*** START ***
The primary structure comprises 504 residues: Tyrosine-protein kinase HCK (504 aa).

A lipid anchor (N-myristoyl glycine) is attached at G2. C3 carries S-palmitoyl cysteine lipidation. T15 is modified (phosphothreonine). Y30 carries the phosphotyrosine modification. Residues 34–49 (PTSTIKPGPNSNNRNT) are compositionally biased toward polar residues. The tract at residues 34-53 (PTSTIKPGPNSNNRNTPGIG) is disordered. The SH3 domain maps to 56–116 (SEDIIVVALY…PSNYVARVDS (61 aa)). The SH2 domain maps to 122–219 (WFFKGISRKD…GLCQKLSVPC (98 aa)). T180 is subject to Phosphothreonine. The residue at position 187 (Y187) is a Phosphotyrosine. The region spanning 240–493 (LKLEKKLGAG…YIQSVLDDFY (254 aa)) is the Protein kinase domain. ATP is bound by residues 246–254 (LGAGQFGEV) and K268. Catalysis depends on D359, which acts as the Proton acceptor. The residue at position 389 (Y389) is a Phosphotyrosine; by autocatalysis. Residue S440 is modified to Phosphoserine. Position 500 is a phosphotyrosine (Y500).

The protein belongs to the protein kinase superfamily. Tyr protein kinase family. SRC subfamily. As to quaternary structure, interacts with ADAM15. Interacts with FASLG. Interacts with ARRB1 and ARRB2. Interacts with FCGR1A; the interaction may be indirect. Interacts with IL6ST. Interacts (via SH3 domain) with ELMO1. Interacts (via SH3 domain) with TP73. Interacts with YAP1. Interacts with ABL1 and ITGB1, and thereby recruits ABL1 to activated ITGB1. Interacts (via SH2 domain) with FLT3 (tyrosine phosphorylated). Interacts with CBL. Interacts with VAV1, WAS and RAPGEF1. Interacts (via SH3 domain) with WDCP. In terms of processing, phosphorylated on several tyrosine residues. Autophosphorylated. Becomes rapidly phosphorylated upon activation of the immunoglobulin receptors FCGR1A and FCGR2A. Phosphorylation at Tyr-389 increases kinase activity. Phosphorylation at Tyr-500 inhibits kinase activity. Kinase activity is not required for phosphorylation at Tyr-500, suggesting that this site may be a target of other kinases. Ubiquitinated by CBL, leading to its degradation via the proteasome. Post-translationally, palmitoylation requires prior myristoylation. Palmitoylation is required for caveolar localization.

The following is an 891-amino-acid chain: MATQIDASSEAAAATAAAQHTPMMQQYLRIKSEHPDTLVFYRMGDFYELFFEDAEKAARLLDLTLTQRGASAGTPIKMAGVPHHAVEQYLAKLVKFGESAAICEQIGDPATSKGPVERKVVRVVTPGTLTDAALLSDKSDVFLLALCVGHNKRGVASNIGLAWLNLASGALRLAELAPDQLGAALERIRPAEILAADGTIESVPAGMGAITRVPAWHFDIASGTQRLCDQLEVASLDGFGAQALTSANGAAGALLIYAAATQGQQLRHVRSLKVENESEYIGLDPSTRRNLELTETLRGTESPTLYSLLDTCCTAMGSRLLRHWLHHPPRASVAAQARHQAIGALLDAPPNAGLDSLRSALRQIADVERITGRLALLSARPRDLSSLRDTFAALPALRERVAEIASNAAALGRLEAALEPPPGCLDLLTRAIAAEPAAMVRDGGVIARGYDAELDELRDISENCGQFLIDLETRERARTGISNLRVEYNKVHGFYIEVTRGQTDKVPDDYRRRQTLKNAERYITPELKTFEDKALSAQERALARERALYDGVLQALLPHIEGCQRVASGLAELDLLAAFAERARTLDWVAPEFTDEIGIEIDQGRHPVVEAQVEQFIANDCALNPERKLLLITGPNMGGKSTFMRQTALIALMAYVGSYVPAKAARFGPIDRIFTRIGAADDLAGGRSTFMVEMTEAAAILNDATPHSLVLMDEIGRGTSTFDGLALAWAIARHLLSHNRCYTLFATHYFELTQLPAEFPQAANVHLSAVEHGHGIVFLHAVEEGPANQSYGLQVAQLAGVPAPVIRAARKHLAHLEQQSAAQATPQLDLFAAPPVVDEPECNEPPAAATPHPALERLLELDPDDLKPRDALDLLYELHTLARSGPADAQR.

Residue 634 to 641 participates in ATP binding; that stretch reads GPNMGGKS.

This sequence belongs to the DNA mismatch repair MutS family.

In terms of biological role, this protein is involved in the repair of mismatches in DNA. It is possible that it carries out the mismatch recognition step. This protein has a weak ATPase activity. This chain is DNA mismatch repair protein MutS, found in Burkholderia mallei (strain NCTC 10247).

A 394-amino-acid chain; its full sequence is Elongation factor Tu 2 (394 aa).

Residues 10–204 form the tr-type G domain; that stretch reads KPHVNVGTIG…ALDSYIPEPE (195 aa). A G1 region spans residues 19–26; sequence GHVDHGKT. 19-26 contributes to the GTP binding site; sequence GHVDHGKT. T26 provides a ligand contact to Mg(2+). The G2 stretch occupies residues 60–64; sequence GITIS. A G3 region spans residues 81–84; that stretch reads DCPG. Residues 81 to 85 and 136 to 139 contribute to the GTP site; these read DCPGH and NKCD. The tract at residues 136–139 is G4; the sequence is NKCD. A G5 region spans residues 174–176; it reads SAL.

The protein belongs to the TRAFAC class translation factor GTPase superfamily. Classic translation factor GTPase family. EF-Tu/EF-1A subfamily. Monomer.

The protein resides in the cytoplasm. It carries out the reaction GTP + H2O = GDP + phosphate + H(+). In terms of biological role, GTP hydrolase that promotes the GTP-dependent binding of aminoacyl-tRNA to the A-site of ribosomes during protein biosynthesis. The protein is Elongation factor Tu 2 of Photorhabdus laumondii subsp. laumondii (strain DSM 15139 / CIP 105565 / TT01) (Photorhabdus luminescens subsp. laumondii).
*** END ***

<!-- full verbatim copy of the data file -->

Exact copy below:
The primary structure comprises 504 residues: Tyrosine-protein kinase HCK (504 aa).

A lipid anchor (N-myristoyl glycine) is attached at G2. C3 carries S-palmitoyl cysteine lipidation. T15 is modified (phosphothreonine). Y30 carries the phosphotyrosine modification. Residues 34–49 (PTSTIKPGPNSNNRNT) are compositionally biased toward polar residues. The tract at residues 34-53 (PTSTIKPGPNSNNRNTPGIG) is disordered. The SH3 domain maps to 56–116 (SEDIIVVALY…PSNYVARVDS (61 aa)). The SH2 domain maps to 122–219 (WFFKGISRKD…GLCQKLSVPC (98 aa)). T180 is subject to Phosphothreonine. The residue at position 187 (Y187) is a Phosphotyrosine. The region spanning 240–493 (LKLEKKLGAG…YIQSVLDDFY (254 aa)) is the Protein kinase domain. ATP is bound by residues 246–254 (LGAGQFGEV) and K268. Catalysis depends on D359, which acts as the Proton acceptor. The residue at position 389 (Y389) is a Phosphotyrosine; by autocatalysis. Residue S440 is modified to Phosphoserine. Position 500 is a phosphotyrosine (Y500).

The protein belongs to the protein kinase superfamily. Tyr protein kinase family. SRC subfamily. As to quaternary structure, interacts with ADAM15. Interacts with FASLG. Interacts with ARRB1 and ARRB2. Interacts with FCGR1A; the interaction may be indirect. Interacts with IL6ST. Interacts (via SH3 domain) with ELMO1. Interacts (via SH3 domain) with TP73. Interacts with YAP1. Interacts with ABL1 and ITGB1, and thereby recruits ABL1 to activated ITGB1. Interacts (via SH2 domain) with FLT3 (tyrosine phosphorylated). Interacts with CBL. Interacts with VAV1, WAS and RAPGEF1. Interacts (via SH3 domain) with WDCP. In terms of processing, phosphorylated on several tyrosine residues. Autophosphorylated. Becomes rapidly phosphorylated upon activation of the immunoglobulin receptors FCGR1A and FCGR2A. Phosphorylation at Tyr-389 increases kinase activity. Phosphorylation at Tyr-500 inhibits kinase activity. Kinase activity is not required for phosphorylation at Tyr-500, suggesting that this site may be a target of other kinases. Ubiquitinated by CBL, leading to its degradation via the proteasome. Post-translationally, palmitoylation requires prior myristoylation. Palmitoylation is required for caveolar localization.

The following is an 891-amino-acid chain: MATQIDASSEAAAATAAAQHTPMMQQYLRIKSEHPDTLVFYRMGDFYELFFEDAEKAARLLDLTLTQRGASAGTPIKMAGVPHHAVEQYLAKLVKFGESAAICEQIGDPATSKGPVERKVVRVVTPGTLTDAALLSDKSDVFLLALCVGHNKRGVASNIGLAWLNLASGALRLAELAPDQLGAALERIRPAEILAADGTIESVPAGMGAITRVPAWHFDIASGTQRLCDQLEVASLDGFGAQALTSANGAAGALLIYAAATQGQQLRHVRSLKVENESEYIGLDPSTRRNLELTETLRGTESPTLYSLLDTCCTAMGSRLLRHWLHHPPRASVAAQARHQAIGALLDAPPNAGLDSLRSALRQIADVERITGRLALLSARPRDLSSLRDTFAALPALRERVAEIASNAAALGRLEAALEPPPGCLDLLTRAIAAEPAAMVRDGGVIARGYDAELDELRDISENCGQFLIDLETRERARTGISNLRVEYNKVHGFYIEVTRGQTDKVPDDYRRRQTLKNAERYITPELKTFEDKALSAQERALARERALYDGVLQALLPHIEGCQRVASGLAELDLLAAFAERARTLDWVAPEFTDEIGIEIDQGRHPVVEAQVEQFIANDCALNPERKLLLITGPNMGGKSTFMRQTALIALMAYVGSYVPAKAARFGPIDRIFTRIGAADDLAGGRSTFMVEMTEAAAILNDATPHSLVLMDEIGRGTSTFDGLALAWAIARHLLSHNRCYTLFATHYFELTQLPAEFPQAANVHLSAVEHGHGIVFLHAVEEGPANQSYGLQVAQLAGVPAPVIRAARKHLAHLEQQSAAQATPQLDLFAAPPVVDEPECNEPPAAATPHPALERLLELDPDDLKPRDALDLLYELHTLARSGPADAQR.

Residue 634 to 641 participates in ATP binding; that stretch reads GPNMGGKS.

This sequence belongs to the DNA mismatch repair MutS family.

In terms of biological role, this protein is involved in the repair of mismatches in DNA. It is possible that it carries out the mismatch recognition step. This protein has a weak ATPase activity. This chain is DNA mismatch repair protein MutS, found in Burkholderia mallei (strain NCTC 10247).

A 394-amino-acid chain; its full sequence is Elongation factor Tu 2 (394 aa).

Residues 10–204 form the tr-type G domain; that stretch reads KPHVNVGTIG…ALDSYIPEPE (195 aa). A G1 region spans residues 19–26; sequence GHVDHGKT. 19-26 contributes to the GTP binding site; sequence GHVDHGKT. T26 provides a ligand contact to Mg(2+). The G2 stretch occupies residues 60–64; sequence GITIS. A G3 region spans residues 81–84; that stretch reads DCPG. Residues 81 to 85 and 136 to 139 contribute to the GTP site; these read DCPGH and NKCD. The tract at residues 136–139 is G4; the sequence is NKCD. A G5 region spans residues 174–176; it reads SAL.

The protein belongs to the TRAFAC class translation factor GTPase superfamily. Classic translation factor GTPase family. EF-Tu/EF-1A subfamily. Monomer.

The protein resides in the cytoplasm. It carries out the reaction GTP + H2O = GDP + phosphate + H(+). In terms of biological role, GTP hydrolase that promotes the GTP-dependent binding of aminoacyl-tRNA to the A-site of ribosomes during protein biosynthesis. The protein is Elongation factor Tu 2 of Photorhabdus laumondii subsp. laumondii (strain DSM 15139 / CIP 105565 / TT01) (Photorhabdus luminescens subsp. laumondii).